One of Easton's best windows is that to airmen of the Battle of Britain in the RAF chapel at the east end of Henry VII's chapel, unveiled in 1947. A memorial to the nursing services of Britain and the Commonwealth was installed in the Nurses' war memorial chapel. His window in the lower Islip chapel below this shows St Margaret of Antioch with Abbot Islip. The Citizens of the City of Westminster who died during the Second World War are remembered in a window in St Benedict’s chapel, with large figures of Saints Michael and George fighting a dragon. Two smaller windows, including one depicting ballerina Dame Margot Fonteyn, are in a private room in the precincts but the latter can be viewed from the cloister near the door to Cheyneygates.
The centre east window of Henry VII’s chapel was filled with glass depicting the Nativity in 2000. This was designed by Alan Younger and given by Lord and Lady Harris of Peckham. Two flanking windows in a blue and white design were added in 2013, designed by Hughie O’Donoghue and given by the same donors. In 2018 the new Queen’s Diamond Jubilee Galleries were opened in the triforium. At the entrance can be seen windows with the names of major donors. These also incorporate fragments of glass of varying dates found during the conversion of the triforium. In September 2018 the new Queen's window in the north transept, designed by David Hockney, was unveiled. It celebrates the reign of Queen Elizabeth II with a Yorkshire country scene in vivid colours.
The oldest and best glass in the church is in the east window above the altar depicting the Crucifixion. Made of pre-Reformation Flemish glass, probably between 1515 and 1526, it was purchased for the church in 1758. It commemorates the marriage of Henry VIII and Catherine of Aragon, whose kneeling images can be seen at the base. The original face of Catherine was taken out in 1906 and can be seen in the Queen’s Jubilee Galleries. The glass was removed during both world wars for safety.
The majority of the other stained glass was inserted in the 19th century when Frederic William Farrar was Rector. The west window was given by American donors in 1882 as a memorial to Sir Walter Raleigh, who is buried in the church. Glass in the west window of the north aisle was the gift of an American donor commemorating poet John Milton in 1888. He was married in the church. Both windows are by Clayton and Bell. The west window of the south aisle, by Henry Holiday, commemorates Lord Frederick Cavendish, murdered in Ireland in 1882. Three of Edward Frampton’s windows survived the last war in the north aisle, to Admiral Robert Blake, Edward Morris and Edward Lloyd. Only the lower parts of the Lloyd window remain, depicting William Caxton at his printing press. Two smaller windows by this artist are in the vestry area. The other remaining north aisle window commemorates W.H. Smith, M.P. with a depiction of Christ as the Light of the World, by J.P. Seddon. In the north porch is a memorial window to Sir George Bartley who died in 1910. Over the south east porch is a window to Speaker of the House of Commons Edward Fitzroy unveiled in 1946, replacing a war damaged window to William Caxton by Holiday.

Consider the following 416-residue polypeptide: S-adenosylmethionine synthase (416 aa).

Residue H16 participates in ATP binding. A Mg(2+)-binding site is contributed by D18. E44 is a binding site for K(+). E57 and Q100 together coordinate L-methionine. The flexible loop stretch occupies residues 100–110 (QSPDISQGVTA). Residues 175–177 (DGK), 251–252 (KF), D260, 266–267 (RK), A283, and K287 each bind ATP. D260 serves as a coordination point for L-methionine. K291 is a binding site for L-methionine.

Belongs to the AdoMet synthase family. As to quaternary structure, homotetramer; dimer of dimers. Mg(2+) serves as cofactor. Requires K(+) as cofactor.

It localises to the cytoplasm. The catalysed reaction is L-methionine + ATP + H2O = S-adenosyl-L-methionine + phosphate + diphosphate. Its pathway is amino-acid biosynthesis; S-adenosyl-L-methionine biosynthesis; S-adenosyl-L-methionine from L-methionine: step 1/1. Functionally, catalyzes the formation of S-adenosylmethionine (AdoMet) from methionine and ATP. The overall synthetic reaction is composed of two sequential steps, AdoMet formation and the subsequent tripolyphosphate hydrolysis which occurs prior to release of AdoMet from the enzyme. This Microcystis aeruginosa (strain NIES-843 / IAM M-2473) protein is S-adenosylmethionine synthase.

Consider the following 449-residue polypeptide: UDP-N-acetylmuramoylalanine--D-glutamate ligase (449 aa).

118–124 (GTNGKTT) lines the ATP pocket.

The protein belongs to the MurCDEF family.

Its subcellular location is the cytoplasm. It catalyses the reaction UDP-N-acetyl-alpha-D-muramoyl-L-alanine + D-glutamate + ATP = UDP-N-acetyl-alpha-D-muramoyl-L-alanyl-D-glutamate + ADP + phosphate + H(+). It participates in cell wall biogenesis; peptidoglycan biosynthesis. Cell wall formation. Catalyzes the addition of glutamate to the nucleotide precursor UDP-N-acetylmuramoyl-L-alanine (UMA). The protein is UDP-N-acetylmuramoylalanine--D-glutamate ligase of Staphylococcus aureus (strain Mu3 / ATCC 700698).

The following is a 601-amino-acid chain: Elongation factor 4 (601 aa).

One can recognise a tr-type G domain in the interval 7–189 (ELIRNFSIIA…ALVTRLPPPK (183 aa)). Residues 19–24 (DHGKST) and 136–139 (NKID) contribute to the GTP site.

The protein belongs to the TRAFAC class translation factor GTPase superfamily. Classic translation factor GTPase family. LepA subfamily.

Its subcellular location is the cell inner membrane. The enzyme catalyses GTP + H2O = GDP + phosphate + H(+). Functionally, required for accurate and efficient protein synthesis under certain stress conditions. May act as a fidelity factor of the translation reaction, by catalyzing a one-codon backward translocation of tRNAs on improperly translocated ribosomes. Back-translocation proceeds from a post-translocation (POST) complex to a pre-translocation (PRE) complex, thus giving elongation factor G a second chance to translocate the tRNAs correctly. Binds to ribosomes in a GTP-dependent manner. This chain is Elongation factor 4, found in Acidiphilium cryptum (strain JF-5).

All the stained glass in the south aisle of the church was destroyed by blast during the Second World War. These included memorials to Sir Goldsworthy Gurney, Lady Arbella Stuart, Lord and Lady Hatherley, the Trollope family, Sir Henry Arthur Hunt and Lord Farnborough. The windows now in this aisle were designed by John Piper and executed by Patrick Reyntiens and dedicated in 1967. Most form memorials to persons associated with the church – Canon William Carnegie, Peter Kemp-Welch, Clarence Fletcher and Richard Costain.
Stained glass of Westminster Abbey by Christine Reynolds, 2002
Westminster Abbey Chapter House…edited by W. Rodwell and R. Mortimer, 2010 (see Chapter 13)
The glazing of Henry VII’s chapel by Richard Marks in The reign of Henry VII ed. B. Thompson, 1995
Medieval glazing in Westminster Abbey, new discoveries, by Richard Marks, Burlington Magazine Jan. 2019 vol.161
Re-appropriation of the Gothic in early 18th c. England – eastern apse windows, thesis by Emma Woolfrey, York, 2015
Account of the window…to Herbert and Cowper and window to Milton [gifts of G.W. Childs] within Story of the memorial fountain to Shakespeare…edited L. Clarke Davis, 1890
Glazing the clerestory: the east window of Henry VII chapel… by Alan Younger, in Journal of Stained Glass vol. XXIV, 2000
The east window of St Margaret’s Westminster by Hilary Wayment, Antiquaries Journal Vol. LXI, 1981
History and description of the windows of [St Margaret’s] by J.E. Sinclair, 1906
Paintings by Thornhill at Chinnor [north rose window] by June Cray, Burlington Magazine, V, 1990
Clayton and Bell, stained glass artists… by P. Larkworthy in The Ecclesiological Society, 1984
At different times of the day, or in different seasons, the light falling in the Abbey will light up something that you have walked past a million times and never seen before.